Vertex, CRISPR prep filing for gene-editing blood disorder therapy

engineering and genetic editing through the Crispr technique. DNA chain breaking down. 3D rendering

Vertex Pharma and partner CRISPR Therapeutics will start a rolling marketing application in the US for their gene-editing drug for sickle cell disease (SCD) and beta thalassaemia later this year.

The rolling application for exagamglogene autotemcel (exa-cel) – formerly known as CTX001 – will start in November, while a filing in Europe is also expected by the end of the year, said the two partners.

The time places exa-cel in pole position to become the first drug developed based on CRISPR/Cas9 gene-editing technology to reach the market.

It involves an 'ex vivo' use of gene-editing, where the technology is used to modify a patient’s own cells outside the body to make foetal haemoglobin (HbF), which can serve as a substitute to regular haemoglobin in both SCD and thalassaemia.

HbF produces normal, healthy red blood cells, rather than the misshapen cells produced by faulty haemoglobin in the two disorders.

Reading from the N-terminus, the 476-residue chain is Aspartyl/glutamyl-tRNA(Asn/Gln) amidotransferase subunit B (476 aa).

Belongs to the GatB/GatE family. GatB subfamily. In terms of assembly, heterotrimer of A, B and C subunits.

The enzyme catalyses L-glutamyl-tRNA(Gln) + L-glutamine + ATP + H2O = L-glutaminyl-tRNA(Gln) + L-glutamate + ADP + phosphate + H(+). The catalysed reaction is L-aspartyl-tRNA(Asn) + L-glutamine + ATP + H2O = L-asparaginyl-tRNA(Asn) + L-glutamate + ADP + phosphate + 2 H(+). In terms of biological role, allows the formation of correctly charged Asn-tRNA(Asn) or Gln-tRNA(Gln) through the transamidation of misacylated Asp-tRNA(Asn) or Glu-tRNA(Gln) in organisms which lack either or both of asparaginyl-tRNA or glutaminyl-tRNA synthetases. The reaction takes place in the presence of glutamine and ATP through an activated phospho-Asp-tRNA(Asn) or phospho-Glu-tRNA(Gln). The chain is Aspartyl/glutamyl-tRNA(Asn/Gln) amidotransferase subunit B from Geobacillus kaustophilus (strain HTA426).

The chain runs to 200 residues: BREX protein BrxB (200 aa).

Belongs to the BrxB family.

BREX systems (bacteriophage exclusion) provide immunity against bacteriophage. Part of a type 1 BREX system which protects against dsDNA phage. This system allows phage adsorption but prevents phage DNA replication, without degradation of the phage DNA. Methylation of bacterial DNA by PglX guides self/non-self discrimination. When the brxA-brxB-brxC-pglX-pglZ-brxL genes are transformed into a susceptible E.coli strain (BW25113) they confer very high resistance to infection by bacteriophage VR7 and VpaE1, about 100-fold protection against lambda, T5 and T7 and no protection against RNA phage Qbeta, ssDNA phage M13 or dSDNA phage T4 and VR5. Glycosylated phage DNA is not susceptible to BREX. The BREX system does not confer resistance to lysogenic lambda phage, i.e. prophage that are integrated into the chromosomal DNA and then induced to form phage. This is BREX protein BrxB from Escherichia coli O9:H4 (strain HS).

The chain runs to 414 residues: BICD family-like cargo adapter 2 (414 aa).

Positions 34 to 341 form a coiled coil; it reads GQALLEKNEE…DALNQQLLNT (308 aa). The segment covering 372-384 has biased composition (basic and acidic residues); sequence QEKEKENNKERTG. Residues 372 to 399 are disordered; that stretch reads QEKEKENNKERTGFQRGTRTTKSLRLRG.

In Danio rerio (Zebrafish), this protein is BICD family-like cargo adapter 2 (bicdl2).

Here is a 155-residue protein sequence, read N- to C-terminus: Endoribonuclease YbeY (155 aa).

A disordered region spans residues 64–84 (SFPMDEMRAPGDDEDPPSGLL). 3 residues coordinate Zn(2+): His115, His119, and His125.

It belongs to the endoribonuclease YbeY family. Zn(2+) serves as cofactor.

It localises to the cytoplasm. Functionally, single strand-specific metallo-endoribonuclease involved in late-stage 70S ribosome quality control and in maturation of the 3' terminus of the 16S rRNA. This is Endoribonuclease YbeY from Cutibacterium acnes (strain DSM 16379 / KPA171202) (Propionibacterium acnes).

Clinical trial results reported at this year's European Haematology Association (EHA) congress showed that a one-time treatment with exa-cel had a significant benefit in both SCD and thalassaemia patients.

People with SCD  had a significant reduction in vaso-occlusive crises (VOCs) – painful attacks that are associated with the disease – after treatment with the therapy, which also removed the need for blood transfusions in almost all patients with transfusion-dependent thalassaemia in the studies.

"We continue to work with urgency to bring forward the first CRISPR therapy for a genetic disease," said Nia Tatsis, Vertex' chief regulatory and quality officer, in a statement.

The big question for the two companies is how well exa-cel will fare in the marketplace if approved, given that bluebird bio has already secured FDA approval for its one-shot gene therapy Zynteglo for thalassaemia, and is also developing a follow-up for SCD.

Treatment with Vertex and CRISPR's therapy requires that patients undergo myeloablative chemotherapy with a busulfan-based regimen followed by transplant with the modified cells back into the bone marrow, which carries a significant toxicity burden.

Most side effects with exa-cel in clinical trials were consistent with that process, similar to the approach taken to treat SCD and thalassaemia using a bone marrow transplant, which requires a matched donor.

CRISPR and Vertex are trying to find ways to sidestep the need for chemo with alternative conditioning regimens, but until they do so the jury is out on exa-cel's commercial prospects.